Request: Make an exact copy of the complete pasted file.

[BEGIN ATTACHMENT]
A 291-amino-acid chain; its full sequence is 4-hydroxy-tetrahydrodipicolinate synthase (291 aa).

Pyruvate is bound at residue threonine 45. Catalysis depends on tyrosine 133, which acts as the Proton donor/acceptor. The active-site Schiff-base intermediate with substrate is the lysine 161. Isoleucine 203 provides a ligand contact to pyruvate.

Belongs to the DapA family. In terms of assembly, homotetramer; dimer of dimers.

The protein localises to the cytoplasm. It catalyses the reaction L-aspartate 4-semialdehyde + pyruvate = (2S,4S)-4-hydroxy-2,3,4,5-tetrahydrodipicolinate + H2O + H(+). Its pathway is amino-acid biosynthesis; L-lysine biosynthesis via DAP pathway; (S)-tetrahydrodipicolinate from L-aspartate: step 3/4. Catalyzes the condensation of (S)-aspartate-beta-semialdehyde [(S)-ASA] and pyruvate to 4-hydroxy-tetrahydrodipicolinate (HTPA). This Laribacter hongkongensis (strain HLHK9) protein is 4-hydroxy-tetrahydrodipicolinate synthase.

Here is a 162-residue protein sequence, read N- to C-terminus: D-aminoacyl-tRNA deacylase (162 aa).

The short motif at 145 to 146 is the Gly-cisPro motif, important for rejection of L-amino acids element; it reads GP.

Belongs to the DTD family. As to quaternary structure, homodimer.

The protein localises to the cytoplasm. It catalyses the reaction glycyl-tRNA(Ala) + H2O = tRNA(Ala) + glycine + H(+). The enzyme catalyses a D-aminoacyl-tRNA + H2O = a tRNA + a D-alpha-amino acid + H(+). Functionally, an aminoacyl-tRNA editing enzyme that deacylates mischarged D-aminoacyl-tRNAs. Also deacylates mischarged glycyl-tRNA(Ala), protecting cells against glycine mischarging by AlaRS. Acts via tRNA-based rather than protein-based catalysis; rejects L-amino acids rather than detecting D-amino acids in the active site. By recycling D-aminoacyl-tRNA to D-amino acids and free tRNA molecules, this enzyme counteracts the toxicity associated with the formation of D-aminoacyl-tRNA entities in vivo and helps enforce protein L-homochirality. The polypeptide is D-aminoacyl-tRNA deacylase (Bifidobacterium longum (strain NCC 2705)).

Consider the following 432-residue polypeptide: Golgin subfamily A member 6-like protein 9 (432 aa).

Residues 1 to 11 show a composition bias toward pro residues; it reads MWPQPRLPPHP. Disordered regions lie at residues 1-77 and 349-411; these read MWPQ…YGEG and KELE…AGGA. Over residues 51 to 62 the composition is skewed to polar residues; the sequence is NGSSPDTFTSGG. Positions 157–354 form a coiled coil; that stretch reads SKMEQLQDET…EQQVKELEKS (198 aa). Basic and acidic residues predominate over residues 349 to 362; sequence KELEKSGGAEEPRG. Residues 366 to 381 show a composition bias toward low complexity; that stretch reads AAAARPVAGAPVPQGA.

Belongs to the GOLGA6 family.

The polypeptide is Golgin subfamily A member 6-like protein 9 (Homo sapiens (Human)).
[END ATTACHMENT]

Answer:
A 291-amino-acid chain; its full sequence is 4-hydroxy-tetrahydrodipicolinate synthase (291 aa).

Pyruvate is bound at residue threonine 45. Catalysis depends on tyrosine 133, which acts as the Proton donor/acceptor. The active-site Schiff-base intermediate with substrate is the lysine 161. Isoleucine 203 provides a ligand contact to pyruvate.

Belongs to the DapA family. In terms of assembly, homotetramer; dimer of dimers.

The protein localises to the cytoplasm. It catalyses the reaction L-aspartate 4-semialdehyde + pyruvate = (2S,4S)-4-hydroxy-2,3,4,5-tetrahydrodipicolinate + H2O + H(+). Its pathway is amino-acid biosynthesis; L-lysine biosynthesis via DAP pathway; (S)-tetrahydrodipicolinate from L-aspartate: step 3/4. Catalyzes the condensation of (S)-aspartate-beta-semialdehyde [(S)-ASA] and pyruvate to 4-hydroxy-tetrahydrodipicolinate (HTPA). This Laribacter hongkongensis (strain HLHK9) protein is 4-hydroxy-tetrahydrodipicolinate synthase.

Here is a 162-residue protein sequence, read N- to C-terminus: D-aminoacyl-tRNA deacylase (162 aa).

The short motif at 145 to 146 is the Gly-cisPro motif, important for rejection of L-amino acids element; it reads GP.

Belongs to the DTD family. As to quaternary structure, homodimer.

The protein localises to the cytoplasm. It catalyses the reaction glycyl-tRNA(Ala) + H2O = tRNA(Ala) + glycine + H(+). The enzyme catalyses a D-aminoacyl-tRNA + H2O = a tRNA + a D-alpha-amino acid + H(+). Functionally, an aminoacyl-tRNA editing enzyme that deacylates mischarged D-aminoacyl-tRNAs. Also deacylates mischarged glycyl-tRNA(Ala), protecting cells against glycine mischarging by AlaRS. Acts via tRNA-based rather than protein-based catalysis; rejects L-amino acids rather than detecting D-amino acids in the active site. By recycling D-aminoacyl-tRNA to D-amino acids and free tRNA molecules, this enzyme counteracts the toxicity associated with the formation of D-aminoacyl-tRNA entities in vivo and helps enforce protein L-homochirality. The polypeptide is D-aminoacyl-tRNA deacylase (Bifidobacterium longum (strain NCC 2705)).

Consider the following 432-residue polypeptide: Golgin subfamily A member 6-like protein 9 (432 aa).

Residues 1 to 11 show a composition bias toward pro residues; it reads MWPQPRLPPHP. Disordered regions lie at residues 1-77 and 349-411; these read MWPQ…YGEG and KELE…AGGA. Over residues 51 to 62 the composition is skewed to polar residues; the sequence is NGSSPDTFTSGG. Positions 157–354 form a coiled coil; that stretch reads SKMEQLQDET…EQQVKELEKS (198 aa). Basic and acidic residues predominate over residues 349 to 362; sequence KELEKSGGAEEPRG. Residues 366 to 381 show a composition bias toward low complexity; that stretch reads AAAARPVAGAPVPQGA.

Belongs to the GOLGA6 family.

The polypeptide is Golgin subfamily A member 6-like protein 9 (Homo sapiens (Human)).